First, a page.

October 7, 2020 at 17:40 JST
An Indian tribal boy catches fish in a paddy field in Umswai village, outskirts of Gauhati, India on Oct. 4. (AP Photo)
MUMBAI--India’s rice exports in 2020 may rise by nearly 42 percent from a year ago to record highs because of reduced shipments from rival exporters and a depreciating rupee, industry officials said this week.
Higher shipments from India, the world’s biggest rice exporter, could cap global prices, reduce the country’s bulging inventories and limit Indian state stockpiler purchases from farmers.
India’s rice exports could jump to 14 million tons in 2020, up from last year’s 9.9 million tons, the lowest in eight years, said B.V. Krishna Rao, president of the Rice Exporters Association.
“Thailand’s shipments are falling due to the drought. Vietnam is struggling because of lower crop. That share is naturally coming to India,” Rao said.
Thailand, the world’s second-largest rice exporter, suffered through a drought earlier this year that has affected the rice crop. Shipments in 2020 could fall to 6.5 million tons, the lowest in 20 years.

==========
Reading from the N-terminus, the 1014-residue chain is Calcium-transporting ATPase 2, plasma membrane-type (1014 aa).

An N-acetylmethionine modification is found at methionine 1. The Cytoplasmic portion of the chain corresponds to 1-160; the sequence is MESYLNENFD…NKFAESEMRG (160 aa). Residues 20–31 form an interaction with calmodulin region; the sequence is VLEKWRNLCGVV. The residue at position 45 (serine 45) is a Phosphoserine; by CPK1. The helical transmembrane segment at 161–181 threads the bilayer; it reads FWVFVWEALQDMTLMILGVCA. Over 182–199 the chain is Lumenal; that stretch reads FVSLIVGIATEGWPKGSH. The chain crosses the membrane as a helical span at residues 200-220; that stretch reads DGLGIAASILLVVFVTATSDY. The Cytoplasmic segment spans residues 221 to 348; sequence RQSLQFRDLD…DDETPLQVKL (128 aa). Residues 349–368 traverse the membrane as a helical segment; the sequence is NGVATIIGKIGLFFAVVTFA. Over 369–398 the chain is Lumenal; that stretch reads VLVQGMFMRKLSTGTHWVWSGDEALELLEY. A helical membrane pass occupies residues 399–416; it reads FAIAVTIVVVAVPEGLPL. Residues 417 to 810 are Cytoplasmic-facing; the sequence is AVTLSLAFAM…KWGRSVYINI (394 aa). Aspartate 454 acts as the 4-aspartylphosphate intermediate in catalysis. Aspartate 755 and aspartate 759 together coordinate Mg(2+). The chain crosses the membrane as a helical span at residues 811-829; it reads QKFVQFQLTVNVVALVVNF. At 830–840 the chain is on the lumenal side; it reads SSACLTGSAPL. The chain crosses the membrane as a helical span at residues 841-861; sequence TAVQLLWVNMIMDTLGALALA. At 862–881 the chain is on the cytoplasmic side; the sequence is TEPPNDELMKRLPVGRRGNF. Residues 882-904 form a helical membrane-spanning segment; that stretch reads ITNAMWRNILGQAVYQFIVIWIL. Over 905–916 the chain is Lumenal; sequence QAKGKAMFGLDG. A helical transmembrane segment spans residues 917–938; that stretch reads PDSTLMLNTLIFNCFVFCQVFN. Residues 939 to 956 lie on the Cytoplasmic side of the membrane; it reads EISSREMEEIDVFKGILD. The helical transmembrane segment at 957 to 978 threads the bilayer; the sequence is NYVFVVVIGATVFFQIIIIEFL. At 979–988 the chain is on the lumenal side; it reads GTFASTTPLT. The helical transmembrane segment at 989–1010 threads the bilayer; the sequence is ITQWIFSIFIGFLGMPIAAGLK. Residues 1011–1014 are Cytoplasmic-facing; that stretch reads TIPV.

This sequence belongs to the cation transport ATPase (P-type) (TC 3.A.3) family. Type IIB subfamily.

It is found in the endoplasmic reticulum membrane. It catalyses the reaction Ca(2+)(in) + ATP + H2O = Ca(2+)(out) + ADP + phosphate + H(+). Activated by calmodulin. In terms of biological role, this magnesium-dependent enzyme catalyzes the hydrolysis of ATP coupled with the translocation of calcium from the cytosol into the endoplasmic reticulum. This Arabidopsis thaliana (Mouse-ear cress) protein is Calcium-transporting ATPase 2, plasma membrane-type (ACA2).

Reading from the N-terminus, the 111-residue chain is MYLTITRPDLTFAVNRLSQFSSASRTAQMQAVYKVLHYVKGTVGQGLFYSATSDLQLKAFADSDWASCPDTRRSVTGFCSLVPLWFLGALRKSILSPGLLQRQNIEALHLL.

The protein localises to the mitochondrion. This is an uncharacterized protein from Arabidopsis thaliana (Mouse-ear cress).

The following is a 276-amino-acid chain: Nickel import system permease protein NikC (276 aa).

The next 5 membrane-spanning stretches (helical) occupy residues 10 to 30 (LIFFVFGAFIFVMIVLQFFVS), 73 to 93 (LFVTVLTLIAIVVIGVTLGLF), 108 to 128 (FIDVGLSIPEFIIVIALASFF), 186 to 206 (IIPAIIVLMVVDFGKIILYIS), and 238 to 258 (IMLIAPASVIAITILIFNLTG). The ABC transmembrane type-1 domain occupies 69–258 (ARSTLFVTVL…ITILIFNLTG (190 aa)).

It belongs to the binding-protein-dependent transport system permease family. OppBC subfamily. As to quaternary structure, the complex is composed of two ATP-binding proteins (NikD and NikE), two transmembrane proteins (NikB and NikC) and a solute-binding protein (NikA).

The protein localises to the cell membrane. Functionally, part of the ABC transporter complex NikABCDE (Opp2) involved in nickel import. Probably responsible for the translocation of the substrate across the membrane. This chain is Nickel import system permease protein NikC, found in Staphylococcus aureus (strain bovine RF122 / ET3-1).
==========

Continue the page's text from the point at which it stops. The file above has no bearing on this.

Vietnam, the third-biggest global exporter, has contended with low water levels in the Mekong River Delta, the country’s main rice growing region, that has limited supply.
India mainly exports non-basmati rice to Bangladesh, Nepal, Benin and Senegal, and premium basmati rice to Iran, Saudi Arabia and Iraq.
India’s rice shipments in 2020 will rise because of robust demand for non-basmati rice from African countries, said Nitin Gupta, vice president for Olam India’s rice business.
“Basmati rice demand is more-or-less stable, but in non-basmati we have seen a huge surge in demand due to attractive prices,” Gupta said.
India’s non-basmati rice exports may double from a year ago to 9.5 million tons, while basmati rice exports would remain stable around 4.5 million tons, he said.
India was offering 5 percent broken parboiled rice at $380 per ton on a free-on-board basis, while Thailand was offering the same grade at $490 per ton, dealers said.
Indian exporters have offered rice at lower prices at a time when global prices have jumped on limited supplies because of the rupee’s depreciation, Rao said.
The rupee has declined 3 percent against the U.S. dollar so far this year.
In addition to lower Southeast Asian sales, China has also cut exports to Africa after floods hit local crops, said a Mumbai-based dealer with a global trading firm.
“Unlike other countries, India has massive surplus. Exports won’t create shortage in the local market,” the dealer said.
Also, the higher exports should cut into Indian inventories and limit government purchases from farmers at minimum support prices, said Rao from the Rice Exporters Association.
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